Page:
There’s nothing quite like the right pair of jeans: their made-for-me fit makes them an iconic symbol of covetable cool. But there’s always room for improvement, and that’s why, in the face of mounting environmental and social impact concerns, denim companies are upping the ante with textile innovations to produce “clean denim.”
According to the American Chemistry Society, it takes an estimated 2,500 gallons of water—enough to flood an average-sized New York City studio apartment— to make a single pair of blue jeans. Other reports state resultant cotton waste and dyes used in the production process put at risk the health of factory workers and residents of developing markets in which jeans are made.
The good news is, the denim industry has taken hold of these concerns, and companies of all types are creating new practices to keep their jeans feeling good.
Conscious clothing creator Patagonia uses only organic cotton, and developed an alternative to the highly toxic dyeing process that can pollute waterways around conventional denim factories. Their process also uses 84% less water and 30% less energy, and emits 25% less carbon dioxide than traditional denim manufacturing.
“It took several years of research, innovation, trial and error, but the result is a new path for denim,” Patagonia’s sportswear business unit director Helena Barbour said in a statement.
Newer entrants into the market, like Everlane, are leveraging supplier partnerships to get on the green jean train. To create its denim line, Everlane partnered with Saitex International Dong Nai Co. Ltd., an ethical, eco-conscious manufacturer. Saitex recycles 98% of the water it uses to produce its jeans back to drinkable standards, air-dries its denim, and turns the waste it does produce into bricks to make affordable housing.
The cotton industry launched the “Blue Jeans Go Green” campaign in 2006, which upcycles old blue jeans into home insulation, keeping them out of landfills and giving the material a new lease on life. The program continues to thrive and bring companies into the eco-friendly fold. Designer brand Rag & Bone signed on, offering 20% off of a new pair to customers who donate old jeans in Rag & Bone retail stores.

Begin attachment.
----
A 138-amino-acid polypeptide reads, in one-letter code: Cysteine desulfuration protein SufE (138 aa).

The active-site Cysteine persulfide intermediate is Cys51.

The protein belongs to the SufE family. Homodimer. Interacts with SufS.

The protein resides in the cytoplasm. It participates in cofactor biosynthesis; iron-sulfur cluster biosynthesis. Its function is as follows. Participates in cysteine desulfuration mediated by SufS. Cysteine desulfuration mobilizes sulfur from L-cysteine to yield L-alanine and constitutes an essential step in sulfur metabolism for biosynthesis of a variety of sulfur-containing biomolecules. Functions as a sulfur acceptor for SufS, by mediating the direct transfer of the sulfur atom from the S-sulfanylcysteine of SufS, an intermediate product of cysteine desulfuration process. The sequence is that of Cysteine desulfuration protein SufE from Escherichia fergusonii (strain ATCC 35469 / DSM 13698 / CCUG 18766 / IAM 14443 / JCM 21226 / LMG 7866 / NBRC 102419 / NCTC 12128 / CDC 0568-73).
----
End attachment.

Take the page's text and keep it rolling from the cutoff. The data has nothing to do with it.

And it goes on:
Smaller, maverick jean manufacturers continue to push the revolution even further. MUD Jeans prioritizes sustainable production methods, and offers a unique “leasing” program for jeans, which allows customers to pay a monthly fee for jeans which they can exchange at any time. The program eliminates excess waste produced by tossed old jeans, along with the waste, pollution, and resources associated with new denim production.
“Sustainability is at the core of our company,” MUD Jeans says. “Just like our pair of jeans, it’s what’s inside that really counts.”
Kickstarter-backed Bluer Denim delivered on its pledge to make ethically—and environmentally—friendly jeans in the United States. Their jeans are produced start-to-finish in the United States, using an eco-friendly ozone laundry process. In a program that combines recycling and buy-one-give-one models, the company will also buy customers’ old jeans for $5, sanitize them, and give them to someone in need.
So what happens if you embrace a green model when it comes to your trusty blues? You make an impact on international textile industries, textile workers and the environment — and that might leave you with the most satisfying “fit” of all.